Becoming Digital vs Doing Digital

Tim Wadey, Advisory Services Engagement Director, Logicalis UK asks what your approach to Digital Transformation is and what the structure should look like.

All modern companies are looking at digital transformation, and the key decision they need to make is whether to “become digital” or to “do digital”.

“Becoming digital” is deciding to turn the whole business or business unit digital, re-engineering from the ground up to take full advantage of the benefits of technology across the value chain.

“Doing digital” implies taking specific processes, maybe a customer interaction or a B2B transaction process, and making it digital. Depending on which of these options a business chooses to take, the approach and qualities of the Digital Transformation function will change.

Digital transformation has grown as a concept over the last few years, but in general, is taken to mean building additional business benefit on the data and data processes that a business owns. This can mean finding efficiencies through process improvement and automation, new opportunities buried within the value of corporate data or new digital routes to market. A full transformation embraces all of these and more; the emergence of a connected environment, now known as IoT, is opening new opportunities with every technological development.


Becoming Digital: starts with a solid digital business culture

If a business chooses to “become digital”, the leadership team needs to embrace the objective and fully support the change initiative. That said, the scale of investment and impact of the programme means that a single point of oversight is essential. In some businesses this might fall to a CIO, in others a Chief Digital Officer, however, these leaders will need support from a team with excellent project and technical skills. In addition, the cultural change will require consideration throughout the process. Probably the most critical attributes that the transformation leaders will need to have are a clear vision of what digital looks like, the skills to understand how to deliver it and, most importantly, the drive to sustain a multi-year transformational programme. In many ways, the Digital Transformation Officer will have to lead the senior team through this programme, and these qualities combined with the soft skills to enable this leadership will eventually determine the success of the programme. This role suits an interventional style – enabling the business to focus on “business as usual” while the digital programme is delivered in a defined manner. There are well-publicised initiatives similar to this in major UK retail banks and across industries, like the airlines, where all aspects of customer interaction become fully digital.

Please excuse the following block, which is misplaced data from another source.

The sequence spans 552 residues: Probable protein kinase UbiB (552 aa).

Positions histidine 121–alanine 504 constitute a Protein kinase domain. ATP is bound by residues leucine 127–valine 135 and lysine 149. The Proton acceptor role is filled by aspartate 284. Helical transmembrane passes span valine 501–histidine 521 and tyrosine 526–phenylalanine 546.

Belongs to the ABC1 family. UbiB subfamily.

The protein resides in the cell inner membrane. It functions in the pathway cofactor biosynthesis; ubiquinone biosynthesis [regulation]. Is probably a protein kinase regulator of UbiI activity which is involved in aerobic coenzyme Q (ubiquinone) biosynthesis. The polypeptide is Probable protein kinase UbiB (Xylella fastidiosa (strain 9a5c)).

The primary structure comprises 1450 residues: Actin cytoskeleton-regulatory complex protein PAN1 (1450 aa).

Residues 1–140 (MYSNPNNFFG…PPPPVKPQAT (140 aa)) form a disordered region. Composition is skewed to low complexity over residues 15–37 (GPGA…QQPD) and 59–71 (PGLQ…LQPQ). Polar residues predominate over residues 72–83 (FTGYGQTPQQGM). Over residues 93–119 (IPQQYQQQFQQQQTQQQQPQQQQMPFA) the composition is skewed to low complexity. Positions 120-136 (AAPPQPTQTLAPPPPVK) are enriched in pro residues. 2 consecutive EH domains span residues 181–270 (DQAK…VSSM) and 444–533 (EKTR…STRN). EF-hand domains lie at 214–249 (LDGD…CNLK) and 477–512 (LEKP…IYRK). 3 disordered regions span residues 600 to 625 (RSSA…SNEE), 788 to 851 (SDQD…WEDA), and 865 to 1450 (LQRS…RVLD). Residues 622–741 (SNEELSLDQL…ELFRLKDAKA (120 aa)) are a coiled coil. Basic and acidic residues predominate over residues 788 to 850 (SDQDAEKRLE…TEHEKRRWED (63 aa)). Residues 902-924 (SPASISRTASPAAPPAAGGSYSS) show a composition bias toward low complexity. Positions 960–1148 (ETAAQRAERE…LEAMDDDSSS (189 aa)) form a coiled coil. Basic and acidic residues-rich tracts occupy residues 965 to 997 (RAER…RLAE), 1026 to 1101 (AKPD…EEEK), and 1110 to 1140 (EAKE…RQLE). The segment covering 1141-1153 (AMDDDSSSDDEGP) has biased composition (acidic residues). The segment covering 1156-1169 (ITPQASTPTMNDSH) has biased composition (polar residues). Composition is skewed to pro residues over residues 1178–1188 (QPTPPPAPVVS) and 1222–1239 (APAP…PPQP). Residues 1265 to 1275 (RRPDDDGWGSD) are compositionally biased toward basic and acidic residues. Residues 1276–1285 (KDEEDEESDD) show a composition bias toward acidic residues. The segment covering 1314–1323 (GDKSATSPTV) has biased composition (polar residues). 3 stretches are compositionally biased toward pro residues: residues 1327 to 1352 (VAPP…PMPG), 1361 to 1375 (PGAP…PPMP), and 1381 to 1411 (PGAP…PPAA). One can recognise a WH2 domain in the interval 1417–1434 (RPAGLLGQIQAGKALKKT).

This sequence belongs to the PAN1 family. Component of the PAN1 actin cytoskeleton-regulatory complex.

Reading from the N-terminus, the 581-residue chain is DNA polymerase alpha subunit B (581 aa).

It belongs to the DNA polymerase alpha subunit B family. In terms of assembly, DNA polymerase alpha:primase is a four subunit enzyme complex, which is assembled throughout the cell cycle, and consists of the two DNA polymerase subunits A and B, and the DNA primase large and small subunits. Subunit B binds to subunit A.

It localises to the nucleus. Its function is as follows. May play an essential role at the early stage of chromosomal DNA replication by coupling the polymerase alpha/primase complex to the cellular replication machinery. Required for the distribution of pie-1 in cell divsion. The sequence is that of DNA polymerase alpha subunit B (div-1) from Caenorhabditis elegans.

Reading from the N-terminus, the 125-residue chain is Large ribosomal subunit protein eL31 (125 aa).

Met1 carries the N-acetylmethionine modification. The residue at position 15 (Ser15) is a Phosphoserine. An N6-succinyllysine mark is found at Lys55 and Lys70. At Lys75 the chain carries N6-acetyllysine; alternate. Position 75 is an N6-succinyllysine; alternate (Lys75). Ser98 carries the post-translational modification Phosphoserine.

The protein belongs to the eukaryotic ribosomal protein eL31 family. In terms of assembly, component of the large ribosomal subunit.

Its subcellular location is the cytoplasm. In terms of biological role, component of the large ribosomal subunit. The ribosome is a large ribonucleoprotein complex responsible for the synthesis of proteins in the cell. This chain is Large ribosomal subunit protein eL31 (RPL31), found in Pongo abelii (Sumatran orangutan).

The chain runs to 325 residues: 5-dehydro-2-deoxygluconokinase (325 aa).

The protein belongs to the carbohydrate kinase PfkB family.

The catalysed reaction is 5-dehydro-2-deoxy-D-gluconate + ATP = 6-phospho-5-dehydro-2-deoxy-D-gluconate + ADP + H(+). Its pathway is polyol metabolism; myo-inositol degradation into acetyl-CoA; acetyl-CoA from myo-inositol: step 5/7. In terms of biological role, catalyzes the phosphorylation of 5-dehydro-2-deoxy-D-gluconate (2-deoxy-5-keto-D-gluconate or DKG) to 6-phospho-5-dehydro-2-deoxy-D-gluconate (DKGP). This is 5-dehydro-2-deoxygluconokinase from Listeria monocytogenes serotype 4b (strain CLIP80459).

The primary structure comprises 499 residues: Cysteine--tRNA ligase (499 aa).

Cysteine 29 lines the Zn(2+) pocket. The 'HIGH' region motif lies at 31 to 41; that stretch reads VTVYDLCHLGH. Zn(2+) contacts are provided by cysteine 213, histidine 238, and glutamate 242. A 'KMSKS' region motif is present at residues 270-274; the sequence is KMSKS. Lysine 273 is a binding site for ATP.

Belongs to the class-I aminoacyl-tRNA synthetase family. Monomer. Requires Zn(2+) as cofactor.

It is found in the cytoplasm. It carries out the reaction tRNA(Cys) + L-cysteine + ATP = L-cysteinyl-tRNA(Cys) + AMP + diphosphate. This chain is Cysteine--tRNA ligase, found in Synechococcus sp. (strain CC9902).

Doing Digital: requires greater focus on technical skills

Alternatively, if the choice is to “do digital”, the transformation challenge is much more bounded. In this case, the challenge is more to do with having the technical understanding and project management skills to deliver tightly defined digital projects. While these transform the particular process involved, they do not require wholesale change across the business. For most organisations, this will be the chosen option as there is less risk and disruption in such an iterative approach. Of course the CEO will take a close interest in any one of these initiatives, however with the choice to “become digital” he or she is betting the company and will want the transformation leadership to be part of his senior team and empowered to drive the vision to a conclusion. In choosing to “do digital”, the CEO confines the risk to particular areas and should use his management team to direct these initiatives through a skilled and technically able programme manager.

Whatever the approach, there will be a material cost and benefits realisation after go-live that needs to be driven and measured with similar control and vigour.

Tags Digital Transformation, Strategy, Digital